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What is a Customs Broker and Why Do You Need One?

February 7, 2017

In the US, there are over 200 specific regulations for goods coming into a port. This can include duties and tariffs from a specific government agency, as well as taxes on sellable goods. Learning how to navigate this system is difficult, even for those who specialize in it. 


What is a Customs Broker?

 

A customs broker is someone who has studied, taken a test in, and been licensed in those 200 regulations. They learn each duty, tariff, and law inside out so international companies don't have to. Companies employ custom brokers so they don't have to navigate the complicated regulatory system. 


What does a Customs Broker Do?


A customs broker is essentially a babysitter for your products until they get released from customs. They're hired by the product owning company and take charge of goods at the start of their journey. Once the goods arrive, customs brokers handle all the paperwork and pay the fees. 

 

Once customs releases the products, they deliver products to their final destination. They work as an advocate for your product, answering questions that customs has and making sure nothing goes wrong. 

 

To handle all this paperwork for their customers, brokers need power of attorney. A power of attorney enables the broker to legally make decisions for your products. 

 

Their duties and odd jobs include:

  • Preparing and filing entry documents

  • Obtaining bonds

  • Depositing import duties

  • Securing the release of goods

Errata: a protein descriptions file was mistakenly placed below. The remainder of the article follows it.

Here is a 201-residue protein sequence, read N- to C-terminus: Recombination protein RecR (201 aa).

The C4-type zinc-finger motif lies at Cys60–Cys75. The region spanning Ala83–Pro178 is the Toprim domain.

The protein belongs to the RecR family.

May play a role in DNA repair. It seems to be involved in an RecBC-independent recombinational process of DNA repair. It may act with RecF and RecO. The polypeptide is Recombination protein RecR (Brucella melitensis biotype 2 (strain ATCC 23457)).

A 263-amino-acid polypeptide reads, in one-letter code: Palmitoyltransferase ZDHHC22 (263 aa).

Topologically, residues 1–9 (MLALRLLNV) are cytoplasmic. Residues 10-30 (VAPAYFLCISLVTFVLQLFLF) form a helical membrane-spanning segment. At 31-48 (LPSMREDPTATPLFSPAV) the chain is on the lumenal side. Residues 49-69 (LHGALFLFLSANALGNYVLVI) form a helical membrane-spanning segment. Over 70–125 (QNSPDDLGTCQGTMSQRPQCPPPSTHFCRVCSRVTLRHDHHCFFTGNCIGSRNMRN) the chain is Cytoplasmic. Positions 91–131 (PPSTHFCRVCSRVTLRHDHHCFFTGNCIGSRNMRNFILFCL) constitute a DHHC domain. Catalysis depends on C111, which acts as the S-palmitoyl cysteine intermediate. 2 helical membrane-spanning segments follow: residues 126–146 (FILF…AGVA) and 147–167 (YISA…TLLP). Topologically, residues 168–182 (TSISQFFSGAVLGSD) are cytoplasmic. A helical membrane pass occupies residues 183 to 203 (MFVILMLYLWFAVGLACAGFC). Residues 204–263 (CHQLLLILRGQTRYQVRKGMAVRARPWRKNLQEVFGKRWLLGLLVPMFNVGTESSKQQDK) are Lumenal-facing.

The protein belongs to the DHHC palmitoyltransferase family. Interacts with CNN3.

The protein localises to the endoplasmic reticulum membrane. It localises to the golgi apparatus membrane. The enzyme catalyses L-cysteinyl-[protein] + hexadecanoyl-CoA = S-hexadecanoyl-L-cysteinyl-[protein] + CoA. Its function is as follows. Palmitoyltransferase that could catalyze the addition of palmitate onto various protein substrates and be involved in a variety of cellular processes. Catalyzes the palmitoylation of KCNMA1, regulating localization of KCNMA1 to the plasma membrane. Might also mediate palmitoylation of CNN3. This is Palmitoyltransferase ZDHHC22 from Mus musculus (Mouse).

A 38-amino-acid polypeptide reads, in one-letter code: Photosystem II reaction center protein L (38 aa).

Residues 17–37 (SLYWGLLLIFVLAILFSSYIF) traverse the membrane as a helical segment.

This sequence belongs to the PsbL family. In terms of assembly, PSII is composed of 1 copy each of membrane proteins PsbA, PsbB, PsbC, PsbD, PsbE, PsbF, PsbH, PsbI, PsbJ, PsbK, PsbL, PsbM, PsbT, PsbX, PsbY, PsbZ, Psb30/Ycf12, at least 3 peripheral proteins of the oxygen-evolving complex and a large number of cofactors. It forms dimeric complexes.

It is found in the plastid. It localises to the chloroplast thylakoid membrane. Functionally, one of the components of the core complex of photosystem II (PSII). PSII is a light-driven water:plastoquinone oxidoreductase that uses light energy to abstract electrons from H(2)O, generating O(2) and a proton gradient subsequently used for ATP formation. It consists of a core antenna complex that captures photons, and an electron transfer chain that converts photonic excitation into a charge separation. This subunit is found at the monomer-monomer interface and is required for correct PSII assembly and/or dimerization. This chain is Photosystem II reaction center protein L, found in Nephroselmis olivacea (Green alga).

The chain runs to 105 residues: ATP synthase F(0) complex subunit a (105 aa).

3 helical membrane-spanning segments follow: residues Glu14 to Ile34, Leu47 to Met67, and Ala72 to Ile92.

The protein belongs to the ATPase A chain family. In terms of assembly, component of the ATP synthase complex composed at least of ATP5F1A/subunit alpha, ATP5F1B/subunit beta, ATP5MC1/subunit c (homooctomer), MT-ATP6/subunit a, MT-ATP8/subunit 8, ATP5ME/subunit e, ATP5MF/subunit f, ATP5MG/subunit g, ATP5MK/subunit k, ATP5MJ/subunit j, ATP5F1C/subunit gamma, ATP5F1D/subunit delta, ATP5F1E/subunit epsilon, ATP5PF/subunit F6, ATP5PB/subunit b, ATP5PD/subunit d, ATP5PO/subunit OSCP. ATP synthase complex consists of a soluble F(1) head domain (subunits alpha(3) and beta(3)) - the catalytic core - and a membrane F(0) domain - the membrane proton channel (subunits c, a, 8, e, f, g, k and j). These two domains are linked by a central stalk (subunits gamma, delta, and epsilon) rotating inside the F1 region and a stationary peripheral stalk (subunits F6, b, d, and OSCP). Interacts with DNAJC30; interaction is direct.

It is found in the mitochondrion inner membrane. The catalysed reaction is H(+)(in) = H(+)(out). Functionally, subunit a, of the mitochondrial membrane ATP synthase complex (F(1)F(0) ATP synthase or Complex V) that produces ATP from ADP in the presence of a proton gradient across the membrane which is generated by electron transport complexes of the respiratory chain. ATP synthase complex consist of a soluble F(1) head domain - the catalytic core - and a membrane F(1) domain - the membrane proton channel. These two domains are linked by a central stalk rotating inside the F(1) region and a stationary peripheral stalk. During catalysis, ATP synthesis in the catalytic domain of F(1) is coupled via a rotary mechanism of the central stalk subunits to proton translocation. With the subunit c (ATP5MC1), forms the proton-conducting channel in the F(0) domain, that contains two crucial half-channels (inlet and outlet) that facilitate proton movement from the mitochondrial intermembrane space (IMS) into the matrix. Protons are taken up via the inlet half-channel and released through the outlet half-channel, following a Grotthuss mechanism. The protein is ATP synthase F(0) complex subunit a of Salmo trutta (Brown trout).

• Arranging deliveries to premises or warehouses

  • Consulting with customs

  • Navigating issues that arise

  • Finding creative solutions

 

Do I Need One?

 

Officially, customs brokers aren't necessary to import goods. However, that's not to say you should do everything yourself. There are horror stories of goods getting stuck in customs because the owner didn't understand the customs process. If you do the customs process yourself, you leave a lot of factors to chance. 

 

If the right duties, tariffs, and paperwork aren't processed customs can hold your goods indefinitely. They'll sit in a warehouse under governmental control, doing you no good. 

 

So no, you don't officially need one, but why would you chance not hiring one? They can only make your life easier.

 

Yes, you'll spend a little more money, but you'll reap what you spend with the time and stress they'll save you. 


How to Pick a Customs Broker

 

Now that you know why you need a broker, how do you go about finding one? Before you start googling, you need to know what to look for. Make sure whatever company you choose is officially licensed. 

 

Their license number should be listed on their page as either an FMC license and/or a customs license. Make sure the company is located or has a branch in the port you're shipping into. 

 

If you have any questions about hiring a customs broker, working with one, or want a quote don't hesitate to contact us. We're ready and can't wait to help! 


 

 

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